It’s been almost a decade since the first cryptocurrency was created. Since then, cryptocurrencies and blockchain had its fair share of positive influence on artists, galleries and the art market.
We already talked about how blockchain is used to authenticate art and about its increasing impact on the art galleries. But the influence of Bitcoin, Etherium, and other cryptocurrencies doesn't end there. The invention of crypto has inspired artists from all over the globe to create new, exciting types of art: crypto-inspired art and crypto-collectibles. In case you missed this important milestone in the art history, we’re here to remind you of a few art pieces that wouldn’t exist without cryptocurrencies.
Nakamoro by cryptograffiti, repurposed credit cards and adhesive on wood
American artist cryptograffiti is one of the first artists who used cryptocurrency and blockchain as inspiration for his work. The artist is known for adding QR codes to his early street artworks, which passers-by then used to donate money to fund his work. Nowadays, the artist creates street and fine artworks that place cryptocurrencies in juxtaposition to the industries they are trying to disrupt.
Since he is particularly interested in the way cryptocurrencies can disrupt the banking system, his street artworks can often be seen on ATMs and bank walls. Bitcoins and portraits made of repurposed credit card fragments, coin rolls, and money transfer terms, have also become a recurrent motif in his work.
0460_-_QlJrIEO by Rare Pepe
RarePepes are collectible digital cards based on Matt Furie’s original artwork, showing the photoshopped image of Pepe the Frog in various situations. Since they first appeared in 2014, RarePepes cards have become a phenomenon.
In 2016, RarePepe Wallet, was created as a platform for RarePepe exchange. The platform formatted RarePepes into trading cards that can be purchased and sold with cryptocurrency. The images of unusual frogs and accompanying memes have captured the attention of art lovers and digital geeks, and quickly a market for RarePepes appeared. Since then, numerous artists have made a variety of RarePepes, trying to outdo themselves (and earn more money) with every card.
To ensure its authenticity and originality, upon creation, every RarePepe is associated with a digital token and listed on the blockchain. When a purchase is agreed, the digital token changes wallets and the change in ownership is recorded on the blockchain.
In 2018 first RarePepe live blockchain auction was held. The star of a show was a card depicting Pepe the Frog resembling Homer, (the character from the popular TV show The Simpsons) that reached the price of $38.500, and became the most expensive Pepe ever sold.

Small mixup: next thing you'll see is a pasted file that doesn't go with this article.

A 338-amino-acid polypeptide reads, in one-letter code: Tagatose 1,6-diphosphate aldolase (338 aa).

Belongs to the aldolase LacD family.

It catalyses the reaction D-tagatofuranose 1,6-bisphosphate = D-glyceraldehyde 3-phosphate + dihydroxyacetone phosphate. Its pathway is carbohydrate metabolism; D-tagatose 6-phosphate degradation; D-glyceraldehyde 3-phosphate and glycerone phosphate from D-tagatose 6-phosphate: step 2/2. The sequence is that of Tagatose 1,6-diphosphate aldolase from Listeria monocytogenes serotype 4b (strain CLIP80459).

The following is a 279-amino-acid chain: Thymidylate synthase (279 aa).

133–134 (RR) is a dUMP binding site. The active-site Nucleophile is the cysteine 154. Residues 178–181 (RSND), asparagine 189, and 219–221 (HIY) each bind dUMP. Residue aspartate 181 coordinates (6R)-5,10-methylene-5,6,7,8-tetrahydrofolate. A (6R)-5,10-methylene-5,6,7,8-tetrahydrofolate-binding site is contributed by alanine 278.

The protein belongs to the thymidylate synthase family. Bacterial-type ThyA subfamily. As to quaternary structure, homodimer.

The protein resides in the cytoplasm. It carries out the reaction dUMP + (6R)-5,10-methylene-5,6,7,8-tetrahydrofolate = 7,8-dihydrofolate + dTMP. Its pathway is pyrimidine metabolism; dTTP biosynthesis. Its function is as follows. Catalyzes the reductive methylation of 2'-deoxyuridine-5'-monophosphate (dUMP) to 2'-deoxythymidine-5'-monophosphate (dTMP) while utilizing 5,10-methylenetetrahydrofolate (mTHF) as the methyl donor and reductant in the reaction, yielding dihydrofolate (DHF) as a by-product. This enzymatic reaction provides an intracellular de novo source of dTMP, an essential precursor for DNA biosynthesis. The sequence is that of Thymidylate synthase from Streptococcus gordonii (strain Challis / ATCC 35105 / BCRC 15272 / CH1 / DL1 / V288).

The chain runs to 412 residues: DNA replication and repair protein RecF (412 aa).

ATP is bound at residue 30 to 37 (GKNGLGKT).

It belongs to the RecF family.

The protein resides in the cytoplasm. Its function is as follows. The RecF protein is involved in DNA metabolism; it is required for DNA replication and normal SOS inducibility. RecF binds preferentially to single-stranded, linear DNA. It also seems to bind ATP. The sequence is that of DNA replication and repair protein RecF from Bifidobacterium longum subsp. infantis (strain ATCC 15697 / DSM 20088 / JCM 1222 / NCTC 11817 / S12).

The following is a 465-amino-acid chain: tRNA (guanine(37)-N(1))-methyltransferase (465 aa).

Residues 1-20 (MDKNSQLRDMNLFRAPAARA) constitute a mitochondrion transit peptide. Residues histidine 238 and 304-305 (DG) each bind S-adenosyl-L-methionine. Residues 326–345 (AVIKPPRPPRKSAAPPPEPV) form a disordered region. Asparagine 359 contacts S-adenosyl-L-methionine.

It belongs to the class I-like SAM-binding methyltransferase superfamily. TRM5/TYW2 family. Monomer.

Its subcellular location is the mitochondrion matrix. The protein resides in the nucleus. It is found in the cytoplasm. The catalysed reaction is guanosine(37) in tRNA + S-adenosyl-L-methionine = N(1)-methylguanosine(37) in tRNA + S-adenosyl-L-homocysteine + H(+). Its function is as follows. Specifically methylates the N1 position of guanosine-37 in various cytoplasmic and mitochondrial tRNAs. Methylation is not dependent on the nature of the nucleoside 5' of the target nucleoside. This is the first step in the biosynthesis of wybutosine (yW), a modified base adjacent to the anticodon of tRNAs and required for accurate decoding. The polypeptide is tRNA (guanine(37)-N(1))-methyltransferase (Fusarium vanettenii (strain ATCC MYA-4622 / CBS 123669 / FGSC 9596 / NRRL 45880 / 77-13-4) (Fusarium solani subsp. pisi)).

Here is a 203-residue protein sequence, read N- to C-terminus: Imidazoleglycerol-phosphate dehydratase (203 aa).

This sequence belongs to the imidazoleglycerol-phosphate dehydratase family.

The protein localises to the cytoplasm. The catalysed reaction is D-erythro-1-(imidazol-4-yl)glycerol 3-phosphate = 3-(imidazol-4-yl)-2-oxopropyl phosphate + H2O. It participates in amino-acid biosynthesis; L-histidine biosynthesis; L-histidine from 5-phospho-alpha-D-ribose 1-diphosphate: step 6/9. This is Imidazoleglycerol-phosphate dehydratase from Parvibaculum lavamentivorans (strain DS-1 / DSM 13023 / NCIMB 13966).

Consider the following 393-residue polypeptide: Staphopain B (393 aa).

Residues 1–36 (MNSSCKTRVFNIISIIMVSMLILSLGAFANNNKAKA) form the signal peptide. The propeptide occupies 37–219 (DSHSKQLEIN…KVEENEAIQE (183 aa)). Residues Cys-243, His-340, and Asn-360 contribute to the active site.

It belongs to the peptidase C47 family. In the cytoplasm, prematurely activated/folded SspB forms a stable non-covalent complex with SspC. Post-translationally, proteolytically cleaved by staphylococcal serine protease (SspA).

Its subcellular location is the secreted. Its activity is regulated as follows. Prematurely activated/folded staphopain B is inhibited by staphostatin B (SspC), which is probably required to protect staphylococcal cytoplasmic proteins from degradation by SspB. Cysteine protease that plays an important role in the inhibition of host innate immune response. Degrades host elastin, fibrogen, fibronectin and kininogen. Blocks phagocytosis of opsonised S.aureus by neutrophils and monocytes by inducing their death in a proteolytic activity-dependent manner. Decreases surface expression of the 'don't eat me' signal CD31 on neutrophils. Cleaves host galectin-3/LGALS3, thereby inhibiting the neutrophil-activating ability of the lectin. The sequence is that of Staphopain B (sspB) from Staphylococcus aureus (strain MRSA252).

CryptoKitties are another popular blockchain-based digital collectibles. But unlike RarePepes, that are made with Photoshop and listed on the cryptocurrency ledger,CryptoKitties are both created and traded on the Ethereum network. The concept was invented by Axiom Zen studio in 2017, as an attempt to use crypto for fun and leisure.
Every 15 minutes, from December 2017 till November 2018, a new cat was created on the Ethereum network. These "generation zero cats" whose number is limited to 50.000, belong to the developer and can be purchased and sold via Ether cryptocurrency.
However, you don’t have to be a developer to make a CryptoKitty. If you own a male and a female CryptoKitty card, you can use them to breed a new and original CryptoKitty that you can sell on Ethereum later on.
Just like a real cat, CryptoKitty will inherit daddy's nose and mommy’s hair but will have its own original features as well. Every CryptoKitty is unique and the rarer the features on the card the bigger the price. The most expensive CryptoKitty reached the price of 600 ETH equivalent to $170.000.
Though many see CryptoKitties as mere collectibles and not “real” digital art pieces,curators at ZKM Center for Art and Media Karlsruhe disagree. They gave CryptoKitties a “museum treatment” by including the artwork cryptoART Playground, into Open Codes group exhibition. Digital art piece by artists Guilherme Twardowski, Evan Keast and Renan Sgorlom, that depicts a visualization of the creation process of the CryptoKitty cards will be on view at the German city of Karlsruhe till Sunday, 6th 2019.
The Bitcoin Monument via bitcoin.com
The Bitcoin Monument
And if cryptocurrency exhibitions and auctions aren’t monumental enough for you, feast your eyes on this Bitcoin monument. The Bitcoin-inspired design made by Aleksander Frančeškin and Selman Čorović was selected by the citizens of Kranj, via Facebook discussion. The statue that’s gracing a roundabout in this Slovenian city, is considered the first crypto-inspired monument in the world.
The price of cryptocurrencies may vary, but the love affair between crypto and art remains stronger than ever. The recent fall in the value of cryptocurrencies has caused many to doubt its future. But regardless of its value on the market, it’s fair to say that crypto has already left a valuable mark on the world of art.